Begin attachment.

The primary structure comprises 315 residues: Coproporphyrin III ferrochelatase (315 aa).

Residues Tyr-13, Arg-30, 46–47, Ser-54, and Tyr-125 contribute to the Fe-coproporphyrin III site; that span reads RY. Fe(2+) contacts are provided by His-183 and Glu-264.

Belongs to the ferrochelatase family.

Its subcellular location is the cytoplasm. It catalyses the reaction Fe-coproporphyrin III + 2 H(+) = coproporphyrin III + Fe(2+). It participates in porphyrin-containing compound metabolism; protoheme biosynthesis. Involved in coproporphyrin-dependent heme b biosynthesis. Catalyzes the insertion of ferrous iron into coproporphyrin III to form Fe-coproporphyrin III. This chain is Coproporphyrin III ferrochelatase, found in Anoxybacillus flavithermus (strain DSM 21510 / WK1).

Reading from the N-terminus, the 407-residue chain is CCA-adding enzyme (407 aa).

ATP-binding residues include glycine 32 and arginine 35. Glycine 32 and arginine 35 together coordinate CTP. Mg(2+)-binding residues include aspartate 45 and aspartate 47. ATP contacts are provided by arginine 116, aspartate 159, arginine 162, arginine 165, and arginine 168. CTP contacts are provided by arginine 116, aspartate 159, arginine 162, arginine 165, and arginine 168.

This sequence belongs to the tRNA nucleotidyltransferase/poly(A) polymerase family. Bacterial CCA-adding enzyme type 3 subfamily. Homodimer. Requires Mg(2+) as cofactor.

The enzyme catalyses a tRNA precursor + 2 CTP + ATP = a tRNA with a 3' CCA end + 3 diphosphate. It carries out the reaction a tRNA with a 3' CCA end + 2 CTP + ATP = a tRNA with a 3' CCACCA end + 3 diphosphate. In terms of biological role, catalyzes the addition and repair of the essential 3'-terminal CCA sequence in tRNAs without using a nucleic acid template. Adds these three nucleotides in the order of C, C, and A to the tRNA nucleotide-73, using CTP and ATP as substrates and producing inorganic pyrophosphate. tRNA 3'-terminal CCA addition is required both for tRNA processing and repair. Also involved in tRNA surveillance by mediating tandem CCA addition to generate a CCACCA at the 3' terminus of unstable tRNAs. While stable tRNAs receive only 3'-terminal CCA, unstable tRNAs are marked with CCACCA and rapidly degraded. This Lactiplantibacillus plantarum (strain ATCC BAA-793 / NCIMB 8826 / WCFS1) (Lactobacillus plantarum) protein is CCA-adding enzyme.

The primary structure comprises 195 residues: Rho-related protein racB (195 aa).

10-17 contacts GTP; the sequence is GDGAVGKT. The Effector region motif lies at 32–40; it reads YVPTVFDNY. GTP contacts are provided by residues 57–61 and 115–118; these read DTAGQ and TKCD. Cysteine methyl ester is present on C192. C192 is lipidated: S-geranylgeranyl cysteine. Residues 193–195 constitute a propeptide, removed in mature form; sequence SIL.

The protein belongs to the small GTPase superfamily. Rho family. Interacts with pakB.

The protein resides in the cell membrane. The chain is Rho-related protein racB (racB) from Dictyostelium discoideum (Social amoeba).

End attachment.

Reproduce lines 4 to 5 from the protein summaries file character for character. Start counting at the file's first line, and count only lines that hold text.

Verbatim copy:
Its subcellular location is the cytoplasm. It catalyses the reaction Fe-coproporphyrin III + 2 H(+) = coproporphyrin III + Fe(2+). It participates in porphyrin-containing compound metabolism; protoheme biosynthesis. Involved in coproporphyrin-dependent heme b biosynthesis. Catalyzes the insertion of ferrous iron into coproporphyrin III to form Fe-coproporphyrin III. This chain is Coproporphyrin III ferrochelatase, found in Anoxybacillus flavithermus (strain DSM 21510 / WK1).

Reading from the N-terminus, the 407-residue chain is CCA-adding enzyme (407 aa).